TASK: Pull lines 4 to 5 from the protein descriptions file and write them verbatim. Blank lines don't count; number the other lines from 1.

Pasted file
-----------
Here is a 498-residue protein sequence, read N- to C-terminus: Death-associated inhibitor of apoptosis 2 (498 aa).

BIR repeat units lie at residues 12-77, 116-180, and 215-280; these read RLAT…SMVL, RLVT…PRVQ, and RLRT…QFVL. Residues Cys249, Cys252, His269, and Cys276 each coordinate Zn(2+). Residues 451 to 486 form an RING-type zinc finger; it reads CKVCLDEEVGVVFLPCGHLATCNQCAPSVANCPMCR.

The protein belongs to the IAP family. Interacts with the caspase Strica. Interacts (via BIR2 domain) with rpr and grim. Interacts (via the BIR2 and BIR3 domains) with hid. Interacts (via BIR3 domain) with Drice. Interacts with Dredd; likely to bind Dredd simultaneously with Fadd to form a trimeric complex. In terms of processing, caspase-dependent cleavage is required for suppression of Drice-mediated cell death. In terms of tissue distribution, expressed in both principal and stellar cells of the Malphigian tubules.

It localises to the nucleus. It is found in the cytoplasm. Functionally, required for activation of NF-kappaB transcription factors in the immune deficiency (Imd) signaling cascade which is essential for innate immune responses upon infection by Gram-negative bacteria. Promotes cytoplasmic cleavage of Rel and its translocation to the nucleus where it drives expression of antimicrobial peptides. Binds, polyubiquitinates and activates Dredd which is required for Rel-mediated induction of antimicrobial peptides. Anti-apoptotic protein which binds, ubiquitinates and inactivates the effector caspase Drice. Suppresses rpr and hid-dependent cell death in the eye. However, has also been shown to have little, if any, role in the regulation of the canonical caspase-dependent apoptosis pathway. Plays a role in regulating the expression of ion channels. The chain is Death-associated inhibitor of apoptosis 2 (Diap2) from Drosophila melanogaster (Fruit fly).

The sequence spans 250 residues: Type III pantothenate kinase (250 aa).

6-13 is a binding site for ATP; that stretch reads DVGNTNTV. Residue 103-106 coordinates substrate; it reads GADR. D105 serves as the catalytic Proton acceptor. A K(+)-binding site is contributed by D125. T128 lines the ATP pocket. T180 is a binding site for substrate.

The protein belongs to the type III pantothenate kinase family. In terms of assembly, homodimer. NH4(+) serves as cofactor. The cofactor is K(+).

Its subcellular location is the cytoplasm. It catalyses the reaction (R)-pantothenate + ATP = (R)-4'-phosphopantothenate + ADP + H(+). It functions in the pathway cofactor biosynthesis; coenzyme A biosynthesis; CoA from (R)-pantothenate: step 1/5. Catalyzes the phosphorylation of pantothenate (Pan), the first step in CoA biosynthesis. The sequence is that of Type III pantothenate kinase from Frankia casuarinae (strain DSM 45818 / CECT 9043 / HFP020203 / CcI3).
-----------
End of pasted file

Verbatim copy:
It localises to the nucleus. It is found in the cytoplasm. Functionally, required for activation of NF-kappaB transcription factors in the immune deficiency (Imd) signaling cascade which is essential for innate immune responses upon infection by Gram-negative bacteria. Promotes cytoplasmic cleavage of Rel and its translocation to the nucleus where it drives expression of antimicrobial peptides. Binds, polyubiquitinates and activates Dredd which is required for Rel-mediated induction of antimicrobial peptides. Anti-apoptotic protein which binds, ubiquitinates and inactivates the effector caspase Drice. Suppresses rpr and hid-dependent cell death in the eye. However, has also been shown to have little, if any, role in the regulation of the canonical caspase-dependent apoptosis pathway. Plays a role in regulating the expression of ion channels. The chain is Death-associated inhibitor of apoptosis 2 (Diap2) from Drosophila melanogaster (Fruit fly).

The sequence spans 250 residues: Type III pantothenate kinase (250 aa).